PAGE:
Jacques, for one, believes in the rehabilitation, rather than the permanent incarceration, of those convicted of crime. Even pedophiles, whom many would prefer to see locked up for life or dead, should be regarded compassionately and with care for their psychiatric treatment, he says.

"I'm talking about being compassionate towards other human beings, and that includes human beings who do horrible things to other human beings," he says.

"It's like the Old and the New Testament: the eye-for-an-eye approach of the Old Testament, or the forgiveness by Jesus in the New Testament.

"Some of us are damaged, or something happens that makes us damaged. I have very little tolerance for people who don't have that sense of compassion."

All of this is slightly at odds with the style of Tiger Lillies' delivery, which is angry, defiant and in your face, not to mention obscene.

"I'm not sure that [as] someone from a Brechtian position I'm encouraging empathy at all," Jacques says of his performance. "I'm probably encouraging conflict in fact. I'm not very liberal at all. I'm actually quite the opposite, I am very confrontational.

"I don't come across as a very nice person on stage, quite the opposite. I come across as something quite unpleasant. I suppose there's almost a revulsion towards do-gooders. I don't want to be good, I don't want to be nice, but I can't help it."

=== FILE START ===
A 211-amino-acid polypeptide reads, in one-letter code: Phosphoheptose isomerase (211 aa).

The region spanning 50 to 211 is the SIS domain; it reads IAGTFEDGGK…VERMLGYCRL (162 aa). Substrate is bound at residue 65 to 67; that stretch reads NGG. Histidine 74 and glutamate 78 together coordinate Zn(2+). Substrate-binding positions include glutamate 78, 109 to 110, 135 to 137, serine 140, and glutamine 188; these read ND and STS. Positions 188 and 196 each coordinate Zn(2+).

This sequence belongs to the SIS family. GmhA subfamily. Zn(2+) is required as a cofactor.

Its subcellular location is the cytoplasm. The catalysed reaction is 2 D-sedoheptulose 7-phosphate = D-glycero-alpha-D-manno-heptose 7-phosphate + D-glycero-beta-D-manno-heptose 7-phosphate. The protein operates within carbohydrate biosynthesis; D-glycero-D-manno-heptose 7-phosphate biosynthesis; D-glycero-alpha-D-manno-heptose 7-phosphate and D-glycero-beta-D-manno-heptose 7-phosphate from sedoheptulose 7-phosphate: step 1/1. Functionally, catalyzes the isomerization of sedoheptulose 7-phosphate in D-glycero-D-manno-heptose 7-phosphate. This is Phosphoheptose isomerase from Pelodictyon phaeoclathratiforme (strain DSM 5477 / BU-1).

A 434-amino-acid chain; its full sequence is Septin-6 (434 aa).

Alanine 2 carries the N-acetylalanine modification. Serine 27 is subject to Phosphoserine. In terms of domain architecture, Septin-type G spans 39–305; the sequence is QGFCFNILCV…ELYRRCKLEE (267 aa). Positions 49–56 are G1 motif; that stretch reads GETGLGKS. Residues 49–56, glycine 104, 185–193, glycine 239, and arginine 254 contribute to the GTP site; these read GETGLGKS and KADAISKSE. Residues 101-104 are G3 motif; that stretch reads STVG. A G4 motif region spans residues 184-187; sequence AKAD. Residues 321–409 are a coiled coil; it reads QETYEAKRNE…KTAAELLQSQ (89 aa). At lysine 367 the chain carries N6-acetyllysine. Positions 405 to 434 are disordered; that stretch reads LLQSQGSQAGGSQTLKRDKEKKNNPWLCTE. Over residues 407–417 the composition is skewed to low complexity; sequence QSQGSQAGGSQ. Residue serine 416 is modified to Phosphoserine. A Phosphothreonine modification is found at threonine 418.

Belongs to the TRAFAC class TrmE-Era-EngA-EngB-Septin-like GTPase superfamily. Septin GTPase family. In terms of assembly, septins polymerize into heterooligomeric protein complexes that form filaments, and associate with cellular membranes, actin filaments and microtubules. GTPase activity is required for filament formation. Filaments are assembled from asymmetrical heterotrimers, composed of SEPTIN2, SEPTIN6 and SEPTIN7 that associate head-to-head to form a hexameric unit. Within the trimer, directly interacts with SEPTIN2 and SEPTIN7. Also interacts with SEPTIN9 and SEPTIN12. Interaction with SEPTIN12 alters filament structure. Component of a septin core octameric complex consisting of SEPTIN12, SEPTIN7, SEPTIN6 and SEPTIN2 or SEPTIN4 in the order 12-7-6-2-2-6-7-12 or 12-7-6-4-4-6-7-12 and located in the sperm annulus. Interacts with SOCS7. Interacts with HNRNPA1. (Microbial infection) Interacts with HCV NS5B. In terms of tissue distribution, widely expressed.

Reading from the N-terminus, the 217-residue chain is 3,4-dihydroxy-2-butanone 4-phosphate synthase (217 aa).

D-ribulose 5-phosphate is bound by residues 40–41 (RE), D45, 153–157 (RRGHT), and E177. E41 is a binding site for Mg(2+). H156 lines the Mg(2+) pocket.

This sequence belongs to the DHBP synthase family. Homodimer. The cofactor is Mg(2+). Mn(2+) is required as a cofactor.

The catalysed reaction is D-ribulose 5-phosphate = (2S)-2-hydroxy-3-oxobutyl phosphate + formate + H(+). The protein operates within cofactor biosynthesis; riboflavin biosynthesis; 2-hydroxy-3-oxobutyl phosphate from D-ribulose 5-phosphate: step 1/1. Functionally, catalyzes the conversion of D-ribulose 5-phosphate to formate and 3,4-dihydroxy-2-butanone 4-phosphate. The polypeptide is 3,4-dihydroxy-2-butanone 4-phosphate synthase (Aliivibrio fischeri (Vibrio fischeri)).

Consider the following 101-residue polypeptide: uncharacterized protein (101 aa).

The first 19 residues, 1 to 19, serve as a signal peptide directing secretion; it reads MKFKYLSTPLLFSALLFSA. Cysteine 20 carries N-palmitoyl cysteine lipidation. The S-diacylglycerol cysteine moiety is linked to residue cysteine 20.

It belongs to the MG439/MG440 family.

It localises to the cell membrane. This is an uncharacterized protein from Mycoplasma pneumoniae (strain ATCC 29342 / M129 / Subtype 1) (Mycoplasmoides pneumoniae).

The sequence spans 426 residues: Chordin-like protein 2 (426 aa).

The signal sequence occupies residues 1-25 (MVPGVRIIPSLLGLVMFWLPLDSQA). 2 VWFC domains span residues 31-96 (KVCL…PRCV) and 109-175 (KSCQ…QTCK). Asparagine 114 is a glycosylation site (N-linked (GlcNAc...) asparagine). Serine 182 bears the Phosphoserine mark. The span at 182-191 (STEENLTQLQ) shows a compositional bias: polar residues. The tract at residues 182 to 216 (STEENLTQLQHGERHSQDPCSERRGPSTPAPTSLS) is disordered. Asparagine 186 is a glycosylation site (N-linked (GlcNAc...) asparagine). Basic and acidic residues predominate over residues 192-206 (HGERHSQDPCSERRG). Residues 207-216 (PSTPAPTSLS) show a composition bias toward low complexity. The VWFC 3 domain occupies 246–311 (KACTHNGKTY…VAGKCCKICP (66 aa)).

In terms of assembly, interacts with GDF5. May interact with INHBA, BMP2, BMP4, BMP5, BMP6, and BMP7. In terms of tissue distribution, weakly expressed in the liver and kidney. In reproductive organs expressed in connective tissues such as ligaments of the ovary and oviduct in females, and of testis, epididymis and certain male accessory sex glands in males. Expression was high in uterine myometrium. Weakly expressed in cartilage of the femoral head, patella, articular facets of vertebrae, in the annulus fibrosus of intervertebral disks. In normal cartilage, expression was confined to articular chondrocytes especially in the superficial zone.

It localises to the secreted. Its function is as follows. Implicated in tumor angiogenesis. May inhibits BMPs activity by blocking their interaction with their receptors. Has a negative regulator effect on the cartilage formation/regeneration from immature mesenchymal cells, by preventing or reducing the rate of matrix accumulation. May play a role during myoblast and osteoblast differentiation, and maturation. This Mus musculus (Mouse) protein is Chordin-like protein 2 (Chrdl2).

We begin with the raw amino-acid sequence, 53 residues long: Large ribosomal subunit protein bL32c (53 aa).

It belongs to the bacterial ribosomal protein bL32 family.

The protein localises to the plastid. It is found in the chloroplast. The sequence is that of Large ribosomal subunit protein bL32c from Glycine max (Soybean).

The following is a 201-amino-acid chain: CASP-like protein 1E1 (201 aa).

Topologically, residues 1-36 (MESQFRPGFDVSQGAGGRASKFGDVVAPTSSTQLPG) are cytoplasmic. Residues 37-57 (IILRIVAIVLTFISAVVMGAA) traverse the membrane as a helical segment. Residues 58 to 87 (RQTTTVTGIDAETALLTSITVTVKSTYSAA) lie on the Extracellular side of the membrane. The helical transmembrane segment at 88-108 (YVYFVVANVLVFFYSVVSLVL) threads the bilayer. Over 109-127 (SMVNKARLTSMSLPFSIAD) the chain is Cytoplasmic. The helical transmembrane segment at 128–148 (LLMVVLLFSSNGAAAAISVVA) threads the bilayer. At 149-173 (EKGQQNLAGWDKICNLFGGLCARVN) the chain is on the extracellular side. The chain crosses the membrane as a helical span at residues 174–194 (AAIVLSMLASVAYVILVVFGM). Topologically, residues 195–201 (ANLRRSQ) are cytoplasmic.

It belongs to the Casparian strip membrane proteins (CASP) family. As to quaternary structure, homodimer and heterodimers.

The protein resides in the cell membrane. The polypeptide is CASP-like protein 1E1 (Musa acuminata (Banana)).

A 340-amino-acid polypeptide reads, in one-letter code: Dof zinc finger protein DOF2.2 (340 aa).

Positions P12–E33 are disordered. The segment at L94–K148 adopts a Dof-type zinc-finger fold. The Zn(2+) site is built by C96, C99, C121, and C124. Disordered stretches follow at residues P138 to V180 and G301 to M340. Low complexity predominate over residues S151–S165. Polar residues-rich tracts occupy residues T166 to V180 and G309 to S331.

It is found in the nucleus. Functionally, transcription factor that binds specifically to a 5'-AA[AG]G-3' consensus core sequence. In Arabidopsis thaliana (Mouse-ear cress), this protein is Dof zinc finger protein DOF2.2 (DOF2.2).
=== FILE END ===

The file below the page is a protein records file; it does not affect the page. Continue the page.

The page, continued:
Jacques, 50, says his attitudes took form when he was growing up in Slough: the outer-London borough that was immortalised in the TV series The Office, and in a poem by John Betjeman: "Come, friendly bombs, and fall on Slough! / It isn't fit for humans now."

Jacques has also written a song about the town. "It's just a grim, horrible, ugly place," he says. "If you come from a grim, horrible, ugly place, you hate it."

He observed violence and poverty around him, and came to hate hypocrisy. Deciding that he would become an artist of some sort, he settled on music and spent his 20s finding his style. When he formed the Tiger Lillies in 1989, the blueprint was set: accordion, falsetto and songs about degenerates and perverts. The trio has made more than 25 recordings, and its musical Shockheaded Peter won the Olivier Award for best entertainment in 2002.

Cockatoo Prison has only three performances; all tickets have been sold, although the songs have been recorded for CD. There is also talk, Jacques says, of developing it into a theatre production on a larger scale.

All this creativity, says Jacques, springs from the alienation he felt as a teenager. He believes in the model of the artist as outsider, looking in.

"I'm an alienated outsider, from my adolescence onwards. I didn't feel that I belonged, I felt uncomfortable with people, the values and the way people acted, society and its attitudes towards minorities," he says.

"I feel quite an empathy for other outsiders, especially the ones who are real minority groups. I don't think I'm alone in that. Most artists who are any good are also extremely alienated, because I think that's what art does best: it's the sense of being an outsider that fuels the artistic act."

Cockatoo Prison is at Cockatoo Island, tonight, tomorrow and Saturday at 7.30pm.